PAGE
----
TS: “Evil Dead 2” was a much bigger film. The first was a little tiny thing. But the second one had like a $3 million budget and three stop motion crews. Sam actually gave me my choice of what I wanted to do. I thought stop motion was going to be the next big thing, not predicting digital at all. At the end of “Evil Dead 2” there’s a scene where this flying Deadite comes in and battles the soldiers on horseback and knocks them off. He then kills a couple of them. And the woman running with the child and it swoops down on her and then Ash shows up. The problem was I had prepared a list of dos and don’ts to shoot the background plates. My cameraman for the finale, Larry Larson, who had a lot of experience in this stuff, he and I put together a little list. I’m not sure what happened. Some of the things were “don’t put dust in the air” or “don’t kick smoke up, or as little as possible.” Because if you use that as the screen you project the image on to behind the puppet it would put the creature not on the plain behind the dust but in front of the dust, which would make it look smaller perspectively. But Sam wanted dust and he got these huge aircraft engines and ruined it! So there were just one or two shots that we could actually use for backgrounds. That was the reason I did the film and it goes by so fast people don’t even remember they saw it. I built, designed and animated the model. I even put little screws in the back attached to wires so I could animate various expressions. I didn’t get to use it because the whole sequence was truncated. But if you look closely in one of the profile shots when the Deadite is flying, in between one of the wing flaps you can see the face smile. On “Mighty Joe Young” Ray used to put clay over the lips to animate the lips moving…beautifully too. It was astounding how he did that.
MG: Would you say that “Army of Darkness” was the most difficult film to work on due to the large scale?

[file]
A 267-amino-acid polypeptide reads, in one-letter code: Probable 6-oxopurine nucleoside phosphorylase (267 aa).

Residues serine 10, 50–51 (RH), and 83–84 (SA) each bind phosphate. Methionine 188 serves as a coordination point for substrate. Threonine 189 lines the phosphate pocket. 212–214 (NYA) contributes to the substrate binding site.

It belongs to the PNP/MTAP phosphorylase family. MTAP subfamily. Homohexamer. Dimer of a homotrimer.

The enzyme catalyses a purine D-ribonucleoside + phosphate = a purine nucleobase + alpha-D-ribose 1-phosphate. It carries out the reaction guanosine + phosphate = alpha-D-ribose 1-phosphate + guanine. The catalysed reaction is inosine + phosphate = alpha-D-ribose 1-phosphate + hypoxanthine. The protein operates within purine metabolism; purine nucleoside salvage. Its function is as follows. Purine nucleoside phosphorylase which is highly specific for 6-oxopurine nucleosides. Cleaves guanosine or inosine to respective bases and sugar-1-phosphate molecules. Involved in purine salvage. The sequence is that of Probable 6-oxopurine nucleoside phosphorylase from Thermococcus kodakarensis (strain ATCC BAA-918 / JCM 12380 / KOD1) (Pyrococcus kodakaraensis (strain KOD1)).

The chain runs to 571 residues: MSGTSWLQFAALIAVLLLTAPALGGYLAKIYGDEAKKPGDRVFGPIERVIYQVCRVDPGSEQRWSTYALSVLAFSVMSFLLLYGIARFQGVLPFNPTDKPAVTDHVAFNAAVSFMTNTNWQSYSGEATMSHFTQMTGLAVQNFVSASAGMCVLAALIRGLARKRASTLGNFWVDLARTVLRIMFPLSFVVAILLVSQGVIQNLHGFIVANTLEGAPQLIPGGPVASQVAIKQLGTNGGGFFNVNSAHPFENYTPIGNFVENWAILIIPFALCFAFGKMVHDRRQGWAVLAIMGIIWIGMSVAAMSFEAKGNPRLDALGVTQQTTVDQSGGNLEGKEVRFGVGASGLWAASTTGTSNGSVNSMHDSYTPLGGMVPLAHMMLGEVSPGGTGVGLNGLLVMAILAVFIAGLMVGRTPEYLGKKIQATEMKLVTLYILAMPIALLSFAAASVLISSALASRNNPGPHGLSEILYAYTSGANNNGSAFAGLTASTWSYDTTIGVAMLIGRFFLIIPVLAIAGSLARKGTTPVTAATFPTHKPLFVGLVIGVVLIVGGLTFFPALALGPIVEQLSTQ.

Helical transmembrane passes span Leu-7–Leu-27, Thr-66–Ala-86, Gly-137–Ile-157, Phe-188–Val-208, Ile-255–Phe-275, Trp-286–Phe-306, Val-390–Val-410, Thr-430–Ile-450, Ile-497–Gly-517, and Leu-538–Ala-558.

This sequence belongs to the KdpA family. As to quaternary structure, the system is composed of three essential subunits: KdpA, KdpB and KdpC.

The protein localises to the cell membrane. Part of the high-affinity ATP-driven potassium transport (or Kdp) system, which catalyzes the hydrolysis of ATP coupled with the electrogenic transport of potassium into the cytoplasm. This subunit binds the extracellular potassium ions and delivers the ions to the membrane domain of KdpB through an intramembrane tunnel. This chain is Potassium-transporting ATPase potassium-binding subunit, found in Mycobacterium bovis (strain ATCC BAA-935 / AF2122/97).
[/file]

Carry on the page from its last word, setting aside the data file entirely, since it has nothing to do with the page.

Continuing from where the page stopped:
TS: Actually on “Army of Darkness” all they needed was an “Evil Dead 2” Book of the Dead. They had apparently lost the books, they never returned from “Evil Dead 2.” So I sent them one and a couple of months later I had to call and ask “where’s my money.” (laughs) The art director reminded them that Ash had to get sucked into a Book of the Dead and it had to be bigger than the “Evil Dead 2” book. So their art director just did a derivative copy of it. I hate the cover. But they needed a bigger book so that Ash could get sucked into it and then crawl out. But that’s the only film I actually got credit for the Book of the Dead on. They were kind of stingy on credits for “Evil Dead” and “Evil Dead 2”, which is too bad because I could have used a career! (laughs)
MG: Tell us about your website, http://DARKAGEPRODUCTIONS.COM/?
TS: We don’t have a catalog yet. I’ve been an illustrator and have illustrated H.P. Lovecraft role-playing games for the past 18 years. I’ve got a terrific printer that prints archival paper with archival ink. Really beautiful, archival, will last hundreds of years prints. I make convention appearances and I take along some racks and lots of prints and props that I show off. I have fun meeting the fans. That’s the greatest reward out of all of this. Seeing the influence that films have on people…I never expected that. I mean I saw “King Kong” and wanted to make movies. And a convention doesn’t go by where I don’t meet someone who says “you know, I’m an artist because I saw your work.” Or a filmmaker or special effects guy. That’s really cool…really cool.
A Media Mikes exclusive:
Following the interview Mr. Sullivan said he had a little news that we could break for him:
Ryan Meade, a friend of Mr. Sullivan and a filmmaker, is finishing up a documentary film about Mr. Sullivan called “Invaluable.” The title comes from the word Fangoria Magazine has used to describe Mr. Sullivan’s involvement in the “Evil Dead” films. The film covers Mr. Sullivan’s art and film career and includes interviews with some of films biggest stars, including, of course, the cast and crew of the “Evil Dead” films. The film will also feature a lot of behind the scenes looks at the “Evil Dead” films.